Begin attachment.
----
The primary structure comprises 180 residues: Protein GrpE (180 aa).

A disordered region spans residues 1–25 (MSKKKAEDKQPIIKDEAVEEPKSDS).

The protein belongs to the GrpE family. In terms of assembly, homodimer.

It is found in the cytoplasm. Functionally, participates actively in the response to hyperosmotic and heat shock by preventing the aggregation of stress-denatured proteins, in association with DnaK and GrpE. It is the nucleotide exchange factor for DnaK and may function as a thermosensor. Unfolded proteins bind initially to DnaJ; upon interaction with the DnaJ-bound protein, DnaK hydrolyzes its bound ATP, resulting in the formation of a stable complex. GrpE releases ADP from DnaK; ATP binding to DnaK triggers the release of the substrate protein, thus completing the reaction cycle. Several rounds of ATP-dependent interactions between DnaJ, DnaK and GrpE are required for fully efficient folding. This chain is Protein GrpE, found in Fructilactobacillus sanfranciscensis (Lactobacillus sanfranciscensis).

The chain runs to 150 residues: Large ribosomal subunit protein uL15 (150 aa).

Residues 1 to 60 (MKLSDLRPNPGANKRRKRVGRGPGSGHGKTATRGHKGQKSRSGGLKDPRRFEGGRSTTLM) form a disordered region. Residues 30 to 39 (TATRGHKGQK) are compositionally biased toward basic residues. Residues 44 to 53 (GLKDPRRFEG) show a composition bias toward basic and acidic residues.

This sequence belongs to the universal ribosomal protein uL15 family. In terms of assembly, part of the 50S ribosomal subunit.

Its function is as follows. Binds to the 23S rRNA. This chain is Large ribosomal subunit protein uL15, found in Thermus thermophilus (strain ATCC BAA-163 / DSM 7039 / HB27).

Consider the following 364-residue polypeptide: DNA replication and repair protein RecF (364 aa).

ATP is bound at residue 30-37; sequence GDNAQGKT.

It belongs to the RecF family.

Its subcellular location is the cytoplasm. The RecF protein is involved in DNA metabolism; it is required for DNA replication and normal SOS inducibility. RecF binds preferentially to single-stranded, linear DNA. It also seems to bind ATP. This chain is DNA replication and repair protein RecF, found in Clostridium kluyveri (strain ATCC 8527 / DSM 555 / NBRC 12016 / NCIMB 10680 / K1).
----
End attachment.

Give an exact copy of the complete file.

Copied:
The primary structure comprises 180 residues: Protein GrpE (180 aa).

A disordered region spans residues 1–25 (MSKKKAEDKQPIIKDEAVEEPKSDS).

The protein belongs to the GrpE family. In terms of assembly, homodimer.

It is found in the cytoplasm. Functionally, participates actively in the response to hyperosmotic and heat shock by preventing the aggregation of stress-denatured proteins, in association with DnaK and GrpE. It is the nucleotide exchange factor for DnaK and may function as a thermosensor. Unfolded proteins bind initially to DnaJ; upon interaction with the DnaJ-bound protein, DnaK hydrolyzes its bound ATP, resulting in the formation of a stable complex. GrpE releases ADP from DnaK; ATP binding to DnaK triggers the release of the substrate protein, thus completing the reaction cycle. Several rounds of ATP-dependent interactions between DnaJ, DnaK and GrpE are required for fully efficient folding. This chain is Protein GrpE, found in Fructilactobacillus sanfranciscensis (Lactobacillus sanfranciscensis).

The chain runs to 150 residues: Large ribosomal subunit protein uL15 (150 aa).

Residues 1 to 60 (MKLSDLRPNPGANKRRKRVGRGPGSGHGKTATRGHKGQKSRSGGLKDPRRFEGGRSTTLM) form a disordered region. Residues 30 to 39 (TATRGHKGQK) are compositionally biased toward basic residues. Residues 44 to 53 (GLKDPRRFEG) show a composition bias toward basic and acidic residues.

This sequence belongs to the universal ribosomal protein uL15 family. In terms of assembly, part of the 50S ribosomal subunit.

Its function is as follows. Binds to the 23S rRNA. This chain is Large ribosomal subunit protein uL15, found in Thermus thermophilus (strain ATCC BAA-163 / DSM 7039 / HB27).

Consider the following 364-residue polypeptide: DNA replication and repair protein RecF (364 aa).

ATP is bound at residue 30-37; sequence GDNAQGKT.

It belongs to the RecF family.

Its subcellular location is the cytoplasm. The RecF protein is involved in DNA metabolism; it is required for DNA replication and normal SOS inducibility. RecF binds preferentially to single-stranded, linear DNA. It also seems to bind ATP. This chain is DNA replication and repair protein RecF, found in Clostridium kluyveri (strain ATCC 8527 / DSM 555 / NBRC 12016 / NCIMB 10680 / K1).